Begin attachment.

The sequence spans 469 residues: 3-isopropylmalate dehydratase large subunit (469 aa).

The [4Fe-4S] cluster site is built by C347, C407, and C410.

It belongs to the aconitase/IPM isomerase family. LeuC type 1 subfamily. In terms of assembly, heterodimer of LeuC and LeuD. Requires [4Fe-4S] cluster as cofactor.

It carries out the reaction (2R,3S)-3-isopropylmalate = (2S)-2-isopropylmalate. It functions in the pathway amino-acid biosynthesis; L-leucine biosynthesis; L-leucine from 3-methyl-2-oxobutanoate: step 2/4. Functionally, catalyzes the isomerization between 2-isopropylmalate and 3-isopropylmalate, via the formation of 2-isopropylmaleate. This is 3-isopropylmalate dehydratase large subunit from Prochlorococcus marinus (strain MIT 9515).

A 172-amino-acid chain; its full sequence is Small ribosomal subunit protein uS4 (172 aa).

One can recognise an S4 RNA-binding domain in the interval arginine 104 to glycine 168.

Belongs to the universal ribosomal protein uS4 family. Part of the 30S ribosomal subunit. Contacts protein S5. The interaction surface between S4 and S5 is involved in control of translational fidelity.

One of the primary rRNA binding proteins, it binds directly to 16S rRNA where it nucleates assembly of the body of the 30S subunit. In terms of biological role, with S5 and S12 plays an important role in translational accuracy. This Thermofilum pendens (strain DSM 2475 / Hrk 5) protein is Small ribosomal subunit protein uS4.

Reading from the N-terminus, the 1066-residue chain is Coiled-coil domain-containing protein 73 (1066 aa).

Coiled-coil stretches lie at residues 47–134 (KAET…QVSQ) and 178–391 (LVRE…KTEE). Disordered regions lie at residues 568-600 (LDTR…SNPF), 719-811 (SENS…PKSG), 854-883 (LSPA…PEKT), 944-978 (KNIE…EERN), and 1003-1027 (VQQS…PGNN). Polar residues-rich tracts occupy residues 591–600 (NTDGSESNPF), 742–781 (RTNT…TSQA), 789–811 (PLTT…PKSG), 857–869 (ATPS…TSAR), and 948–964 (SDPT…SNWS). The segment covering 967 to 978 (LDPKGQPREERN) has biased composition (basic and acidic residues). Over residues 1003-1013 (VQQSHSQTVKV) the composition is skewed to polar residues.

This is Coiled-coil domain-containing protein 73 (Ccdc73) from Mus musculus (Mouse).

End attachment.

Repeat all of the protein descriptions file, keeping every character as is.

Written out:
The sequence spans 469 residues: 3-isopropylmalate dehydratase large subunit (469 aa).

The [4Fe-4S] cluster site is built by C347, C407, and C410.

It belongs to the aconitase/IPM isomerase family. LeuC type 1 subfamily. In terms of assembly, heterodimer of LeuC and LeuD. Requires [4Fe-4S] cluster as cofactor.

It carries out the reaction (2R,3S)-3-isopropylmalate = (2S)-2-isopropylmalate. It functions in the pathway amino-acid biosynthesis; L-leucine biosynthesis; L-leucine from 3-methyl-2-oxobutanoate: step 2/4. Functionally, catalyzes the isomerization between 2-isopropylmalate and 3-isopropylmalate, via the formation of 2-isopropylmaleate. This is 3-isopropylmalate dehydratase large subunit from Prochlorococcus marinus (strain MIT 9515).

A 172-amino-acid chain; its full sequence is Small ribosomal subunit protein uS4 (172 aa).

One can recognise an S4 RNA-binding domain in the interval arginine 104 to glycine 168.

Belongs to the universal ribosomal protein uS4 family. Part of the 30S ribosomal subunit. Contacts protein S5. The interaction surface between S4 and S5 is involved in control of translational fidelity.

One of the primary rRNA binding proteins, it binds directly to 16S rRNA where it nucleates assembly of the body of the 30S subunit. In terms of biological role, with S5 and S12 plays an important role in translational accuracy. This Thermofilum pendens (strain DSM 2475 / Hrk 5) protein is Small ribosomal subunit protein uS4.

Reading from the N-terminus, the 1066-residue chain is Coiled-coil domain-containing protein 73 (1066 aa).

Coiled-coil stretches lie at residues 47–134 (KAET…QVSQ) and 178–391 (LVRE…KTEE). Disordered regions lie at residues 568-600 (LDTR…SNPF), 719-811 (SENS…PKSG), 854-883 (LSPA…PEKT), 944-978 (KNIE…EERN), and 1003-1027 (VQQS…PGNN). Polar residues-rich tracts occupy residues 591–600 (NTDGSESNPF), 742–781 (RTNT…TSQA), 789–811 (PLTT…PKSG), 857–869 (ATPS…TSAR), and 948–964 (SDPT…SNWS). The segment covering 967 to 978 (LDPKGQPREERN) has biased composition (basic and acidic residues). Over residues 1003-1013 (VQQSHSQTVKV) the composition is skewed to polar residues.

This is Coiled-coil domain-containing protein 73 (Ccdc73) from Mus musculus (Mouse).